Countries attending the UK government's Ministerial on Freedom of Religion or Belief (FoRB) in London have denounced sexual and gender-based violence against minority women and girls.
The statement on gender equality was signed by the representatives of 18 countries, including the UK.
It notes "with concern" that millions of women and girls are experiencing "discrimination, inequality, and violence on the grounds of both their religion or belief and their gender, whether at the hands of state or non-state actors".
"Women from religious or belief minority groups and indigenous communities, women who are atheists or humanists, and women whose convictions otherwise differ from those of the majority, may be vulnerable or in vulnerable situations," the statement reads.
However, the statement also seeks to advance abortion access by stating that laws restricting "women's and girls' full and equal enjoyment of all human rights, including sexual and reproductive health and rights, bodily autonomy, and other laws that justify, condone, or reinforce violence, discrimination, or inequalities on the grounds of religion, belief or gender should be repealed".
In a statement on conflict and insecure contexts, 24 countries said, "We recognise that religion or belief can serve as an identity marker, often alongside other identifiers such as ethnicity, gender, race and political, putting minority communities at risk of increased hostility, discrimination and violence in conflict or insecure environments.
"We deplore that rates of sexual and gender-based violence increase in conflict and insecure environments, and can be used as a tool to destroy communities."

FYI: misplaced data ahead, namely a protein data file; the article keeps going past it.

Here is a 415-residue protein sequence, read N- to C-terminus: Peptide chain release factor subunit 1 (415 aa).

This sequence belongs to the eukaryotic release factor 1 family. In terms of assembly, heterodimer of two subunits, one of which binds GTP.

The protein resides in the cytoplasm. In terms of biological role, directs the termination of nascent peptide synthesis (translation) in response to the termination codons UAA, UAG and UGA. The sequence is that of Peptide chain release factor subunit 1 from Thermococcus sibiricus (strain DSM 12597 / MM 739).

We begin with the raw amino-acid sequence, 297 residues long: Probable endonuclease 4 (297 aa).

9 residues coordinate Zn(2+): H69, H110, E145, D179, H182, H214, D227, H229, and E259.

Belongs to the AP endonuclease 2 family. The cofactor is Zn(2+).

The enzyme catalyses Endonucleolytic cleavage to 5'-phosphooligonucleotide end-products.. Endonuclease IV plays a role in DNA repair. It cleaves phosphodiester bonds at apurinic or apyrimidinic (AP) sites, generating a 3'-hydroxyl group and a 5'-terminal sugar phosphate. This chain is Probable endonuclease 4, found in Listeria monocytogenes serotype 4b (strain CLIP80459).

The statement commits signatory nations to promote the "important" role of faith leaders in tackling sexual and gender-based violence in conflict zones, and addressing the problem of stigma faced by survivors.
The two-day ministerial is bringing together over 500 government, faith and civic leaders from around 50 countries to address current challenges to FoRB and explore ways in which they can work together to promote and protect it.
Several other statements were signed during the two-day ministerial recognising that "challenges to freedom of thought, conscience, religion and belief are growing in different shapes and forms around the world".
One area where this can be seen is in the "increasing" use of digital technology to persecute religious or belief minorities.
"The internet and digital technologies provide enormous opportunity to strengthen democracies, democratic institutions and individuals' enjoyment of human rights, including freedom of religion or belief and freedom of expression," the statement on digital technology says.
"Yet human rights and democracy are coming under growing pressure, both online and offline, and digital technologies can be used as a means of targeted persecution, including towards religious or belief minorities.
"The use of digital technology to target human rights defenders and civil society is increasing."
A statement on culture lamented the "devastating impact of Russia's invasion on religious cultural heritage in Ukraine", which is home to seven UNESCO World Heritage Sites.
"We welcome Ukraine's considerable efforts to protect and preserve cultural heritage in the course of Russia's invasion, in conformity with the International Humanitarian Law obligation to safeguard cultural property," it said.